baby on beach edit

toddler beach boy

Deerfield Beach and Atlantic Ocean

I watched the scene playing out, thinking if only a video of this could be played for the girl when she’s older. Trying to recall similar scenes of my childhood and thinking how often I’d like to do what this girl is doing now, showing everyone that she doesn’t want to, never knowing what it was she didn’t want to do. Is that even the point? The why? Or just the will?

The quiet truth comes late to me, not wanting to admit my grownup way of showing my will.

I didn’t want to go. I don’t like the show, the ceremony, the dressing up as if we’re someone when I really belong with the no-ones we think we’re helping. I rationalize in every way I can when the truth is I want what I want and I don’t wanna.

There’s no throwing myself to the floor endlessly saying the words. If you’re anything like me, we’re past that. We have more sophisticated ways of showing our will. At least I do.

I make sure to find a seat in the back. I try to lose myself in the crowd, willing not to be noticed or seen. Just get through it.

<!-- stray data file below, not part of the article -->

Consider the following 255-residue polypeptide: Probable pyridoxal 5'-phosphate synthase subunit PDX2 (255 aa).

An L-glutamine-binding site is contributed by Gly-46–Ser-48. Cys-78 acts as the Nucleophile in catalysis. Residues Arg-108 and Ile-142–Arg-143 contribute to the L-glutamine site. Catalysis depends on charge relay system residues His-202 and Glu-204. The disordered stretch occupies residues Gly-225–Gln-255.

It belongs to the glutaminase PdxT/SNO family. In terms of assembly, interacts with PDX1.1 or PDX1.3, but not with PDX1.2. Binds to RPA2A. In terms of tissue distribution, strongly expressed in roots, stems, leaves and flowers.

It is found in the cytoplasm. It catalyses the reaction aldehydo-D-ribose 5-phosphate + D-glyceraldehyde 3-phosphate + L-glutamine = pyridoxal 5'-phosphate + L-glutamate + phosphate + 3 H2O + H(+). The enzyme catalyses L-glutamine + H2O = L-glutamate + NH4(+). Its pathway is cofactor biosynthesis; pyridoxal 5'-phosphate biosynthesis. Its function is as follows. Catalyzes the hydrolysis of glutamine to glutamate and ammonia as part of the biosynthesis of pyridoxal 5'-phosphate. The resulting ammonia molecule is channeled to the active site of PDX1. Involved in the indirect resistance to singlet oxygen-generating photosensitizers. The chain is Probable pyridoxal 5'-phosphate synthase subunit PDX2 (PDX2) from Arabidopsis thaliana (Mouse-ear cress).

I try to say the serenity prayer, at least the line I can remember, “help me accept the things I cannot change” and a moment of stillness comes. It’s short lived before someone says something that makes me roll my eyes.

It is a terrible place to be and I can make the place terrible for those around me. Those who have to live with me, listen to me. Or maybe they’ve grown tired of hearing my grownup, “I don’t wanna’s” and just nod at the right places. Sometimes he says it’s not easy being you, with a smile in his voice that I know is his way of trying to soothe. This man is ridiculously patient.

I’ll beat myself up for this. For not being able to let God take over my spirit, for not being able to give these anxieties fully to him and that’s when her words came to me.

Time was short and my eyes skimmed her post but when they fell on this, I saw the truth:

“Anxiety can wear anger’s mask.” Ann Voskamp

It sounds like anger. The words, the tone, the resistance, all masked as anger when truth is it’s that thorn of anxiety I guard as though it’s my life’s companion and I guess it is. We need to break-up but every time I decide to call it quits it never lasts.